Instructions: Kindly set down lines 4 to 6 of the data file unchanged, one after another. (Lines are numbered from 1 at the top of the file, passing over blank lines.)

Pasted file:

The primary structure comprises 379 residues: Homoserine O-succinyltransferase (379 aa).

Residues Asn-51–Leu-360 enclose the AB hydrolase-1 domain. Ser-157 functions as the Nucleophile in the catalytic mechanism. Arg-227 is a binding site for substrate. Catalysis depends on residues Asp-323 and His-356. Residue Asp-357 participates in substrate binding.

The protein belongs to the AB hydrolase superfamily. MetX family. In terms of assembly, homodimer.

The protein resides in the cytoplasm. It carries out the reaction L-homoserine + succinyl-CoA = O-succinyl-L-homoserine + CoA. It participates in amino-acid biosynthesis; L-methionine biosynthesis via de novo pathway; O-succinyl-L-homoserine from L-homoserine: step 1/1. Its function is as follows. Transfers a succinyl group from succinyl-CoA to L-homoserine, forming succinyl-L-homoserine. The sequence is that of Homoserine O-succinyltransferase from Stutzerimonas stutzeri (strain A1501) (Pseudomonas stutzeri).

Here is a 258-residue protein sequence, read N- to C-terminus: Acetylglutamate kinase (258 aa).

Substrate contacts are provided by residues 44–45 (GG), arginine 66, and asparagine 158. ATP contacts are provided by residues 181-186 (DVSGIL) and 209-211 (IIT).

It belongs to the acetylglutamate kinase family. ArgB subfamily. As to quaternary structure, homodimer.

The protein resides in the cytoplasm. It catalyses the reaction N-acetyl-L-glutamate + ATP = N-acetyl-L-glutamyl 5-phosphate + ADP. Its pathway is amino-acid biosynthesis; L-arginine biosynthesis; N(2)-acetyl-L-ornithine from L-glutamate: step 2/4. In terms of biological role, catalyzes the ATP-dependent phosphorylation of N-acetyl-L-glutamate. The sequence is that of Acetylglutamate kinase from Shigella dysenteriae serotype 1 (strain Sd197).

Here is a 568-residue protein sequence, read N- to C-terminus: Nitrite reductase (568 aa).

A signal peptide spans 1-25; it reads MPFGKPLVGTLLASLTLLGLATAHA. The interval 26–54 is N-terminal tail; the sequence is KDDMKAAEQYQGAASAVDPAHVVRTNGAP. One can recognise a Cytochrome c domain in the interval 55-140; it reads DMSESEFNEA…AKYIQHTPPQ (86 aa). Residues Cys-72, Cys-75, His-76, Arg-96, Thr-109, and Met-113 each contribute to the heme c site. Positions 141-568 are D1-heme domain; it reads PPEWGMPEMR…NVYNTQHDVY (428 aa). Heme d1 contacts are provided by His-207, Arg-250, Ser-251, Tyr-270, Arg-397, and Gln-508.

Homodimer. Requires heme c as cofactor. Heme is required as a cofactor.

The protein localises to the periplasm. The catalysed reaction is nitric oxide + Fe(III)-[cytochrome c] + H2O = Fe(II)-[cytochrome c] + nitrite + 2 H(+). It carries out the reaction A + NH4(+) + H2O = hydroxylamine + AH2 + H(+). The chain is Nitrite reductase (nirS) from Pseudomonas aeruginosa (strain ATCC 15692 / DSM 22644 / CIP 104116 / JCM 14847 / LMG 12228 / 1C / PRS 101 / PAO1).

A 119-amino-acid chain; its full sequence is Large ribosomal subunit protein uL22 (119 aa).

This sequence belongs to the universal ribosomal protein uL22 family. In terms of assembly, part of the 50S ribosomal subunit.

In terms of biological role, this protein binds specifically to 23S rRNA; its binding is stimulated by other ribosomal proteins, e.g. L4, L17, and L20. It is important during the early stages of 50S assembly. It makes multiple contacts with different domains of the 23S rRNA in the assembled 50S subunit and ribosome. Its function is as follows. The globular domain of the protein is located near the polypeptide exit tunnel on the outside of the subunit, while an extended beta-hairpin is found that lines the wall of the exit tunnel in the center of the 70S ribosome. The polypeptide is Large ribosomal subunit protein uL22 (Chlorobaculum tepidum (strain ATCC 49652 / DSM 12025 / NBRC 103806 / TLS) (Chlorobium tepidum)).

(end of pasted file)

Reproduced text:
The protein resides in the cytoplasm. It carries out the reaction L-homoserine + succinyl-CoA = O-succinyl-L-homoserine + CoA. It participates in amino-acid biosynthesis; L-methionine biosynthesis via de novo pathway; O-succinyl-L-homoserine from L-homoserine: step 1/1. Its function is as follows. Transfers a succinyl group from succinyl-CoA to L-homoserine, forming succinyl-L-homoserine. The sequence is that of Homoserine O-succinyltransferase from Stutzerimonas stutzeri (strain A1501) (Pseudomonas stutzeri).

Here is a 258-residue protein sequence, read N- to C-terminus: Acetylglutamate kinase (258 aa).

Substrate contacts are provided by residues 44–45 (GG), arginine 66, and asparagine 158. ATP contacts are provided by residues 181-186 (DVSGIL) and 209-211 (IIT).